ACOUS­TIC

Join Stu­art Ryan as he ex­plores the acous­tic style of indie hero Johnny Marr, with his in­ven­tive chord work, capo use and tight rhythms.

Guitar Techniques - - CONTENTS -

Johnny Marr’s acous­tic style with his tight rhythms and in­ven­tive chord work in­fused Smiths clas­sics, says Stu­art Ryan.

Born in Manch­ester in Oc­to­ber 1963, Johnny Marr’s gui­tar style is per­haps the very def­i­ni­tion of ‘indie’ play­ing at the high­est level. Think of Marr’s clas­sic gui­tar parts with The Smiths and you prob­a­bly con­jure words like ‘jan­gly’, ‘tex­tured’, ‘lay­ered’ and ‘rich’. Al­though of­ten bashed by play­ers of a tech­ni­cal or lead­fo­cused bent, Marr is a fan­tas­ti­cally in­ven­tive gui­tarist whose parts com­bine a wide range of in­flu­ences to pro­duce some­thing dis­tinc­tive and mem­o­rable. Like that other great player from the 1980s, Andy Sum­mers, here we are deal­ing with a gui­tarist who es­chewed lead play­ing for com­plex, lay­ered rhythm parts and bright, sparse rhythm fig­ures that be­lie a dis­tinct rock­a­billy in­flu­ence. In­deed, take a care­ful lis­ten to Marr’s play­ing with The Smiths and you will hear ev­ery­thing from rock and roll style parts drip­ping with tremolo (How Soon Is Now), jaunty rock­a­billy (What Dif­fer­ence Does It Make) and even African High­life (This Charm­ing Man). Johnny Marr’s early in­flu­ences were Keith Richards, The Vel­vet Un­der­ground and T-Rex. How­ever, he has also been in­flu­enced by jazz-fu­sion le­gend John McLaugh­lin and funk man Nile Rodgers.

Marr’s early band work con­sisted of Thin Lizzy and Stones cov­ers. His first group, White Dice, also in­cluded fel­low fu­ture Smiths-man Andy Rourke. Soon af­ter this he met Steven Mor­ris­sey and The Smiths were born. The bright, jan­gly sound of Marr’s Tele­caster and Rick­en­backer were the per­fect foil for Mor­ris­sey’s mourn­ful vo­cals and The Smiths were right­fully her­alded as one of the era’s most in­ter­est­ing and in­ven­tive bands.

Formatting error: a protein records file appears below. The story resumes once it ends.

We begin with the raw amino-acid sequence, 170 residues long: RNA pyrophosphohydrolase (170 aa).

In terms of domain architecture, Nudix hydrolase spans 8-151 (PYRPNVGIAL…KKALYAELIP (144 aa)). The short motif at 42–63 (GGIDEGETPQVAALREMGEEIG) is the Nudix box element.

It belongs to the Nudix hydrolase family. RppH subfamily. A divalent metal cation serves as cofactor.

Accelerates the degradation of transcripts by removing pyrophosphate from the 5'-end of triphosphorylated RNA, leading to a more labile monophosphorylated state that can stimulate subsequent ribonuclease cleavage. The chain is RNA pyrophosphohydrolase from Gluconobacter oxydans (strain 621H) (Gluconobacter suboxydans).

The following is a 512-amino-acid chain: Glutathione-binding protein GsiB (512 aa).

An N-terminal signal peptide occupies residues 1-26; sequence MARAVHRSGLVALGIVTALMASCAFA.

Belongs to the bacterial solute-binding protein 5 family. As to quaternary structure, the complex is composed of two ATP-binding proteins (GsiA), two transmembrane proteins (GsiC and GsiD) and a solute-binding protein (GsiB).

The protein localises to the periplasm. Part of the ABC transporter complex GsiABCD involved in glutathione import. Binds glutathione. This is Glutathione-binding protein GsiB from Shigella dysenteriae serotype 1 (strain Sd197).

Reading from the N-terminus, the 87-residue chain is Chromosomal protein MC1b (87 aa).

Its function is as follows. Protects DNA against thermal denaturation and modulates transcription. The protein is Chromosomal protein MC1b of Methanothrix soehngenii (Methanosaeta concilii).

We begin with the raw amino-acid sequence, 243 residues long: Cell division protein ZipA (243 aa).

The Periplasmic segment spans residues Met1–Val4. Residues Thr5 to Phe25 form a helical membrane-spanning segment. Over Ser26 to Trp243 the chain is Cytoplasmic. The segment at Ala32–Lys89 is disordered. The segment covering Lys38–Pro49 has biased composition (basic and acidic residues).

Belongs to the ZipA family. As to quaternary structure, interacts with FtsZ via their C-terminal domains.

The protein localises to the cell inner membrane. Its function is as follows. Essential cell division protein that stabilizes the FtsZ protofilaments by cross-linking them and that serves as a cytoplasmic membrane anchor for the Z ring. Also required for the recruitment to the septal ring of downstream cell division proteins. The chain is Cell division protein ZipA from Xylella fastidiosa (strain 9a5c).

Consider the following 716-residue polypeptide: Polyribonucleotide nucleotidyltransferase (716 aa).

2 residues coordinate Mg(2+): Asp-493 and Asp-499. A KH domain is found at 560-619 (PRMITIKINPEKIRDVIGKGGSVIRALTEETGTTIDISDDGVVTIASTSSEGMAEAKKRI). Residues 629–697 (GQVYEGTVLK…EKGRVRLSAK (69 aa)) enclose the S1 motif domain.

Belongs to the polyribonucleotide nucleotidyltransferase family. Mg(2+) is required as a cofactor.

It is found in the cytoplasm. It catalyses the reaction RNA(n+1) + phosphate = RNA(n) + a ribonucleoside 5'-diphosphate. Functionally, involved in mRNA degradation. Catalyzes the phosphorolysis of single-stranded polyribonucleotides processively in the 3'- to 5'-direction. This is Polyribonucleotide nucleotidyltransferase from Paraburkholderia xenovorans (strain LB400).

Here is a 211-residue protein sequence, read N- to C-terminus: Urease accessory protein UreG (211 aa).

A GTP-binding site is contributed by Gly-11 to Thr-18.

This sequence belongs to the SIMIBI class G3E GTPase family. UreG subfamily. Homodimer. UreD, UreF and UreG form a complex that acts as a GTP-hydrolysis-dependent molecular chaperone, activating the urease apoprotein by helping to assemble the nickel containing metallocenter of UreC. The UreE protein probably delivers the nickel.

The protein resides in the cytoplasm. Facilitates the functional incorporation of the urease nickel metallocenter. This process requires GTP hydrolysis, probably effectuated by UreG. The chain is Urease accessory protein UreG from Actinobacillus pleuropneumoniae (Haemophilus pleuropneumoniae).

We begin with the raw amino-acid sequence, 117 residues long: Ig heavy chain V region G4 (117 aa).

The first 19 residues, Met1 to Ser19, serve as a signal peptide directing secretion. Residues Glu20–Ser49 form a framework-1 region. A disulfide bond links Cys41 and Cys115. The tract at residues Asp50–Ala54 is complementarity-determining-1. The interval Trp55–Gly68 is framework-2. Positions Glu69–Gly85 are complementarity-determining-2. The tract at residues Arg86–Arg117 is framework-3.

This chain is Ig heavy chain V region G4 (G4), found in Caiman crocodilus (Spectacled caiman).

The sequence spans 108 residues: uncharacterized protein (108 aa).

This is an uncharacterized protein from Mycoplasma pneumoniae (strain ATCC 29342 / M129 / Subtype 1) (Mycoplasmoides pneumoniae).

His elec­tric gui­tar work is well doc­u­mented but his acous­tic parts are just as in­ter­est­ing. Al­though the acous­tic com­monly forms a bedrock to bol­ster the rhythm sec­tion on Smiths tracks there are plenty of times where it comes more to the fore and show­cases Marr as a tight and con­fi­dent chordal gui­tarist. Tracks like There Is A Light That Never Goes Out show­case this in­ven­tive­ness while This Charm­ing Man dis­plays his lay­ered ap­proach with up to 15 parts in place to build the track.

This month’s study shows how Marr cre­ates tight, strummed rhythm parts us­ing a range of dec­o­rated chords to play through what may oth­er­wise be a stan­dard pro­gres­sion. How­ever, he is also a great fin­ger­picker so delve into The Smiths and you’ll hear a unique and in­ven­tive player and es­sen­tial study for any­one look­ing to de­velop their acous­tic style within a band con­text. NEXT MONTH Stu­art delves into the in­ter­est­ing chord work of 12-string lover David Bowie

while the acous­tic com­monly forms a bedrock to the rhythm sec­tion on smiths tracks, of­ten it comes to fore

Johnny Marr with an old Martin D-28

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